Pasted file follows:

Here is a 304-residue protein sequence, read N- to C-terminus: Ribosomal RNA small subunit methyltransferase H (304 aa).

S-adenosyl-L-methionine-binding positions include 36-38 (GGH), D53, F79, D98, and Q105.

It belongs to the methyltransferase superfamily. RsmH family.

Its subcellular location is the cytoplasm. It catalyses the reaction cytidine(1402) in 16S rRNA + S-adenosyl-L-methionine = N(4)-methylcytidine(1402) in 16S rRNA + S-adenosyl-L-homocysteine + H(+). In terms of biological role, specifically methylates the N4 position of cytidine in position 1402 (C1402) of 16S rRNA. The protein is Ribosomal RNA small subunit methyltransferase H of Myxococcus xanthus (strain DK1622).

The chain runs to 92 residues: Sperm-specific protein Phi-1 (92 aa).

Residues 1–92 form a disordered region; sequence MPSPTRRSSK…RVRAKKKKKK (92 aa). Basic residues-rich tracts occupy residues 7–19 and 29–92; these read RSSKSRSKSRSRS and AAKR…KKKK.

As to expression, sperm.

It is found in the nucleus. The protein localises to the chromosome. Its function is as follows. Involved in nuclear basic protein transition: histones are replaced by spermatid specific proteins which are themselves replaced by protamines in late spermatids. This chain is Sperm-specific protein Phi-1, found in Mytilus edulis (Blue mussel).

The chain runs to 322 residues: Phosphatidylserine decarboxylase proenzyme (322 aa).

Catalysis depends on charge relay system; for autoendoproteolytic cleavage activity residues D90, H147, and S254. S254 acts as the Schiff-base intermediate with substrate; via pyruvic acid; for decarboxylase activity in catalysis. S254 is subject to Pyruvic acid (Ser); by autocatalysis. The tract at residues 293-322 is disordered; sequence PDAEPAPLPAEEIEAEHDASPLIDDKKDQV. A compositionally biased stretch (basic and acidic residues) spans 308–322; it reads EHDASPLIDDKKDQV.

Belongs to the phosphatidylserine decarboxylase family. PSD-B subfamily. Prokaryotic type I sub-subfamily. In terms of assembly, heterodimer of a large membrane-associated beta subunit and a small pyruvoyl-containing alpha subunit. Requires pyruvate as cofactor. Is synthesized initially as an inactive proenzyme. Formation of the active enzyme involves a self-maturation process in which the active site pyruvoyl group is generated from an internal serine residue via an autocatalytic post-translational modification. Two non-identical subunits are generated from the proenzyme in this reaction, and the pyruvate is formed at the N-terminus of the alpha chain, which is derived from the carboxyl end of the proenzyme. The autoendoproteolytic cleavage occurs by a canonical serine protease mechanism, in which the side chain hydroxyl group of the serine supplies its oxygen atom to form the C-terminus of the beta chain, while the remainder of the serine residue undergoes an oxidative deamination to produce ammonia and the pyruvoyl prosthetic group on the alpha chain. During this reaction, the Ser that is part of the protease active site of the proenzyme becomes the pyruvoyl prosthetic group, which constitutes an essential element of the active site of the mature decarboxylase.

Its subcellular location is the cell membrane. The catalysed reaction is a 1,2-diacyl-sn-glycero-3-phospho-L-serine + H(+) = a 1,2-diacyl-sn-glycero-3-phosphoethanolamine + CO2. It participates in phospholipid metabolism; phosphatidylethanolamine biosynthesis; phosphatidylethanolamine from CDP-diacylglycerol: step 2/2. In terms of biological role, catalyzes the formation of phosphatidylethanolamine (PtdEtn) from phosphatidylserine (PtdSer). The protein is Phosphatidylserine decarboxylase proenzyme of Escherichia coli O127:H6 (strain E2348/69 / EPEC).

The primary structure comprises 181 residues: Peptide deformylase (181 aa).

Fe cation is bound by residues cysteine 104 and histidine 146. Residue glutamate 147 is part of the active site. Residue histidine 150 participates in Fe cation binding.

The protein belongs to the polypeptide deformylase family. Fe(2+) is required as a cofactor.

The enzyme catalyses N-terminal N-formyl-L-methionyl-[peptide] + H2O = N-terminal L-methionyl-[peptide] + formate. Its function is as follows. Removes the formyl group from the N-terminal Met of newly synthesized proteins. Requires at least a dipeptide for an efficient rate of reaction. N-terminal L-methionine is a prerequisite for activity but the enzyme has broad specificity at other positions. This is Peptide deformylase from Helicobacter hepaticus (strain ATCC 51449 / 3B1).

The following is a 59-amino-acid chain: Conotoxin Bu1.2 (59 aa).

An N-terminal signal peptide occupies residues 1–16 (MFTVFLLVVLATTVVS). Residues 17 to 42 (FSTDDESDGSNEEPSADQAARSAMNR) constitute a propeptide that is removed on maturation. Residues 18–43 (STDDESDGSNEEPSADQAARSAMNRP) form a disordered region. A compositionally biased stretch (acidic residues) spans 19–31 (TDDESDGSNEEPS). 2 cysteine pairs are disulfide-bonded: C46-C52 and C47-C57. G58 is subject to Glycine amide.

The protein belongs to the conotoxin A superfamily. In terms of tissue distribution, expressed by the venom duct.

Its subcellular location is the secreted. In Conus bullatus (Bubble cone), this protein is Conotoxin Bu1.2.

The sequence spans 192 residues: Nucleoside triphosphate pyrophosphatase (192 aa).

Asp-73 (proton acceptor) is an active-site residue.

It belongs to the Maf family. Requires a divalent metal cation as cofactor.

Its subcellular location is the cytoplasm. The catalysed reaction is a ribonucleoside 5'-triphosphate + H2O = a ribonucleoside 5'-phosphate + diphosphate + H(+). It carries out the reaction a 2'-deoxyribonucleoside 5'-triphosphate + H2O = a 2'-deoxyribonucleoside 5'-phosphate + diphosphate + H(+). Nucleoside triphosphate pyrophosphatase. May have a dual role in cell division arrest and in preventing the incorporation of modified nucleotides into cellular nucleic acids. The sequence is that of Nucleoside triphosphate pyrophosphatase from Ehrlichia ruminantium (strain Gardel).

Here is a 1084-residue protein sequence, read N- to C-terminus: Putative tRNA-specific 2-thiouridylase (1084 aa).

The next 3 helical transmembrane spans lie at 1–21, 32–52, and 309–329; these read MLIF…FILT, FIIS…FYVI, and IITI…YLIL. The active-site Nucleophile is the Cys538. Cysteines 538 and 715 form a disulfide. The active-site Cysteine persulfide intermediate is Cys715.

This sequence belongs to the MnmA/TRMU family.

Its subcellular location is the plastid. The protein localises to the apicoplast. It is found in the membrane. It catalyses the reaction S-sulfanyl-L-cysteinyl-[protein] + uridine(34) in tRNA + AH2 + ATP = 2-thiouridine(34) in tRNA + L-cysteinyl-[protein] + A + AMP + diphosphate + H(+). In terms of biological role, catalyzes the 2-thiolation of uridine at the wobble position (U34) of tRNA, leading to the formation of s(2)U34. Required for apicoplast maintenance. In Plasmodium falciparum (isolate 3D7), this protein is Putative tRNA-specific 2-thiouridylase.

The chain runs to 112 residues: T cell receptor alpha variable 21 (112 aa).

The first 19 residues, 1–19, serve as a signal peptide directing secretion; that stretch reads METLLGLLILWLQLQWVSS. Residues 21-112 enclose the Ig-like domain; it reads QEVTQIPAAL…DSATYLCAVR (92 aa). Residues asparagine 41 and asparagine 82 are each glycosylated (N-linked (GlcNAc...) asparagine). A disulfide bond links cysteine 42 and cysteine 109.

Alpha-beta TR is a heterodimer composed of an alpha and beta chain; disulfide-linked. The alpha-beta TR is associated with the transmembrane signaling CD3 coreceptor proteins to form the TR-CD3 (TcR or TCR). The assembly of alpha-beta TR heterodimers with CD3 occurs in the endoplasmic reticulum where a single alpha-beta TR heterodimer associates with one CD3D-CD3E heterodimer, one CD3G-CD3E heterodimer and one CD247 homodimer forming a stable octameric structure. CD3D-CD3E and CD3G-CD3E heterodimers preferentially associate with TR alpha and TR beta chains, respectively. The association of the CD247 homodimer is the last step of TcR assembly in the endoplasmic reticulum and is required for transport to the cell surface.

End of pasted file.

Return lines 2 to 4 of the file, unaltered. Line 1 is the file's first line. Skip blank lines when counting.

S-adenosyl-L-methionine-binding positions include 36-38 (GGH), D53, F79, D98, and Q105.

It belongs to the methyltransferase superfamily. RsmH family.

Its subcellular location is the cytoplasm. It catalyses the reaction cytidine(1402) in 16S rRNA + S-adenosyl-L-methionine = N(4)-methylcytidine(1402) in 16S rRNA + S-adenosyl-L-homocysteine + H(+). In terms of biological role, specifically methylates the N4 position of cytidine in position 1402 (C1402) of 16S rRNA. The protein is Ribosomal RNA small subunit methyltransferase H of Myxococcus xanthus (strain DK1622).